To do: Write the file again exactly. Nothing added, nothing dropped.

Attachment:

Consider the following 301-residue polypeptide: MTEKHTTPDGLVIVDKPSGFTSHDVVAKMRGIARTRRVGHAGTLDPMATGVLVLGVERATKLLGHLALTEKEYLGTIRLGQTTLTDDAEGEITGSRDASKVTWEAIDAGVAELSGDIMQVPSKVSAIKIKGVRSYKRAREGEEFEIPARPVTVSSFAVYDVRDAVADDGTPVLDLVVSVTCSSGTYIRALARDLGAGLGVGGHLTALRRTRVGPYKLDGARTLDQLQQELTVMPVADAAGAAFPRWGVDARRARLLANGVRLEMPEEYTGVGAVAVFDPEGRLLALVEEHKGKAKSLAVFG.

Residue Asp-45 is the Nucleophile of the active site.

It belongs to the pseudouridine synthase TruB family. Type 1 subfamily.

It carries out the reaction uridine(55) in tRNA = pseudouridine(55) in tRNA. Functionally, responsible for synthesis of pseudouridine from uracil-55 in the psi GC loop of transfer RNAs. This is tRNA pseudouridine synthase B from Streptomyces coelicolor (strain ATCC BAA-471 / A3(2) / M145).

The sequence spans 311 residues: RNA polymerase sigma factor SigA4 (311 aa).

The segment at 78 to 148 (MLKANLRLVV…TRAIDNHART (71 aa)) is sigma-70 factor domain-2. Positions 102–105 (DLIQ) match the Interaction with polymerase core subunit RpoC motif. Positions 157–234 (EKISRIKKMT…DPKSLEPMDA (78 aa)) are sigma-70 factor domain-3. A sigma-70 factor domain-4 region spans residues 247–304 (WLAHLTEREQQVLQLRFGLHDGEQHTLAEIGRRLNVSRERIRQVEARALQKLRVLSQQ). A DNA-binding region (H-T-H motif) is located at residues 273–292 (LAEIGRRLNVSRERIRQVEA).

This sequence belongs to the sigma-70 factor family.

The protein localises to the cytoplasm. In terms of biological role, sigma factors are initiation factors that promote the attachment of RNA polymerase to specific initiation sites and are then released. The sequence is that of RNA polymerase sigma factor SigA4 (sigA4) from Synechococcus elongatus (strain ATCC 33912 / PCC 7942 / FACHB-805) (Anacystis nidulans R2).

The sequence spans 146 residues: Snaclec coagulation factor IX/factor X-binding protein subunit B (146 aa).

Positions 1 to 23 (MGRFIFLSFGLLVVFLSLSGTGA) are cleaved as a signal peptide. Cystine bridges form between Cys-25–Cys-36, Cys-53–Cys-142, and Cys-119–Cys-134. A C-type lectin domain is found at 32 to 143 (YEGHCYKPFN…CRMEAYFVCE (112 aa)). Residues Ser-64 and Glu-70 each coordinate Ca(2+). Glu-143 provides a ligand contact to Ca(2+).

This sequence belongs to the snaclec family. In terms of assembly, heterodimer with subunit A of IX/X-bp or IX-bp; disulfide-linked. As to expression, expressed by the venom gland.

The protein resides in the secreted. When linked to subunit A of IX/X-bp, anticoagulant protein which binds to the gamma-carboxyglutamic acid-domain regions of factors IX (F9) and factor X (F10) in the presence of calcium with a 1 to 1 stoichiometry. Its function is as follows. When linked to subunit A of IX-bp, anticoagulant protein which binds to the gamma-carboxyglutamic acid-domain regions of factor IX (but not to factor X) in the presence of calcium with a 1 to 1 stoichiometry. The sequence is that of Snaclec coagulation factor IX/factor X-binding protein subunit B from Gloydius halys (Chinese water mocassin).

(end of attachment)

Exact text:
Consider the following 301-residue polypeptide: MTEKHTTPDGLVIVDKPSGFTSHDVVAKMRGIARTRRVGHAGTLDPMATGVLVLGVERATKLLGHLALTEKEYLGTIRLGQTTLTDDAEGEITGSRDASKVTWEAIDAGVAELSGDIMQVPSKVSAIKIKGVRSYKRAREGEEFEIPARPVTVSSFAVYDVRDAVADDGTPVLDLVVSVTCSSGTYIRALARDLGAGLGVGGHLTALRRTRVGPYKLDGARTLDQLQQELTVMPVADAAGAAFPRWGVDARRARLLANGVRLEMPEEYTGVGAVAVFDPEGRLLALVEEHKGKAKSLAVFG.

Residue Asp-45 is the Nucleophile of the active site.

It belongs to the pseudouridine synthase TruB family. Type 1 subfamily.

It carries out the reaction uridine(55) in tRNA = pseudouridine(55) in tRNA. Functionally, responsible for synthesis of pseudouridine from uracil-55 in the psi GC loop of transfer RNAs. This is tRNA pseudouridine synthase B from Streptomyces coelicolor (strain ATCC BAA-471 / A3(2) / M145).

The sequence spans 311 residues: RNA polymerase sigma factor SigA4 (311 aa).

The segment at 78 to 148 (MLKANLRLVV…TRAIDNHART (71 aa)) is sigma-70 factor domain-2. Positions 102–105 (DLIQ) match the Interaction with polymerase core subunit RpoC motif. Positions 157–234 (EKISRIKKMT…DPKSLEPMDA (78 aa)) are sigma-70 factor domain-3. A sigma-70 factor domain-4 region spans residues 247–304 (WLAHLTEREQQVLQLRFGLHDGEQHTLAEIGRRLNVSRERIRQVEARALQKLRVLSQQ). A DNA-binding region (H-T-H motif) is located at residues 273–292 (LAEIGRRLNVSRERIRQVEA).

This sequence belongs to the sigma-70 factor family.

The protein localises to the cytoplasm. In terms of biological role, sigma factors are initiation factors that promote the attachment of RNA polymerase to specific initiation sites and are then released. The sequence is that of RNA polymerase sigma factor SigA4 (sigA4) from Synechococcus elongatus (strain ATCC 33912 / PCC 7942 / FACHB-805) (Anacystis nidulans R2).

The sequence spans 146 residues: Snaclec coagulation factor IX/factor X-binding protein subunit B (146 aa).

Positions 1 to 23 (MGRFIFLSFGLLVVFLSLSGTGA) are cleaved as a signal peptide. Cystine bridges form between Cys-25–Cys-36, Cys-53–Cys-142, and Cys-119–Cys-134. A C-type lectin domain is found at 32 to 143 (YEGHCYKPFN…CRMEAYFVCE (112 aa)). Residues Ser-64 and Glu-70 each coordinate Ca(2+). Glu-143 provides a ligand contact to Ca(2+).

This sequence belongs to the snaclec family. In terms of assembly, heterodimer with subunit A of IX/X-bp or IX-bp; disulfide-linked. As to expression, expressed by the venom gland.

The protein resides in the secreted. When linked to subunit A of IX/X-bp, anticoagulant protein which binds to the gamma-carboxyglutamic acid-domain regions of factors IX (F9) and factor X (F10) in the presence of calcium with a 1 to 1 stoichiometry. Its function is as follows. When linked to subunit A of IX-bp, anticoagulant protein which binds to the gamma-carboxyglutamic acid-domain regions of factor IX (but not to factor X) in the presence of calcium with a 1 to 1 stoichiometry. The sequence is that of Snaclec coagulation factor IX/factor X-binding protein subunit B from Gloydius halys (Chinese water mocassin).